Protecting Pipes From Harsh Winter
by Joel Young, Meteorologist/Reporter
January 16, 2013 6:21 PM
Although this week’s warm weather has been a nice reprieve, it is January and winter is in full swing.
Much colder air is expected to drop in sometime over the weekend, so businesses that specialize in water clean up are expecting a busy few days. That’s because when temperatures stay well below certain temperatures for an extended period of time, pipes begin to freeze.
Experts say it’s important to take this time to make sure your utilities are protected from the elements.
“If homes aren’t insolated very well, or if it’s an older home that isn’t insolated very well or hasn’t come up to the new codes or standards; those are the pipes that normally break,” says David Feist, water restoration manager at Intek Cleaning and Restoration.
This time of year keeps Feist and his crew busy, especially after mid-winter thaws tempt people to get outside and wash their cars, forgetting to unhook their hoses afterward.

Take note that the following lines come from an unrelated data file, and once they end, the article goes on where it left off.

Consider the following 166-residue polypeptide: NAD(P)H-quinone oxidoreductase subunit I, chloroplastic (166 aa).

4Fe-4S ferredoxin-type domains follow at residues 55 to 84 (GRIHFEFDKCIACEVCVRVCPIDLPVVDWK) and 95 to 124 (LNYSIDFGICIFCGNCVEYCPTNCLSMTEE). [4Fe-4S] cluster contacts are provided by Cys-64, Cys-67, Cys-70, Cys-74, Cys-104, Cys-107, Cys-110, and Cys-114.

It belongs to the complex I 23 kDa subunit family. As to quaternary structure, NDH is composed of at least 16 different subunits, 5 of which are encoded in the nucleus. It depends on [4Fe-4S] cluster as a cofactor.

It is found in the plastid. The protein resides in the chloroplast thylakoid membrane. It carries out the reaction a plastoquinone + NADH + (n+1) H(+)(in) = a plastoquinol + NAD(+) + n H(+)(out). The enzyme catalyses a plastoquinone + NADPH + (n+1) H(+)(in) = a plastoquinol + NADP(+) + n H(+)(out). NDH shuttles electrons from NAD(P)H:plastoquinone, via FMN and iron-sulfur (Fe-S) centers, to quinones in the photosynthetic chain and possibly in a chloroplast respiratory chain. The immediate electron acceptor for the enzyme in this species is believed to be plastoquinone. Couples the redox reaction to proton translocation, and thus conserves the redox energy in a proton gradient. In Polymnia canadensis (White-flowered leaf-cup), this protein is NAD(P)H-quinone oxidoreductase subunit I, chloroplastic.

“Make sure you’ve unhooked all your garden hoses. These should be off so any water in that can drain out,” says Feist.
That’s not the only problem they run into. Another common mistake people make is neglecting to check utilities on their other properties, such as a lake home or rental property that may be unoccupied.
“That should be checked. Heat should be on. We see a lot where people will shut the heat off or turn it way down and leave the water on and not shut their water off,” says Feist.
He says even if the heat is turned on at 52 or 55 degrees, it’s still too cold for those pipes close to the outside walls.
“It’s easier to just go downstairs or wherever it is and just shut the water off. It’s just that much easier,” says Feist.
In addition to shutting your water off completely, Feist says it’s important to open a valve at the bottom of your pipe to release any excess water from the pipe once it has been shut off.
These are all great tips that will save yourself a great deal of time, money, and trouble once the next big freeze rolls around.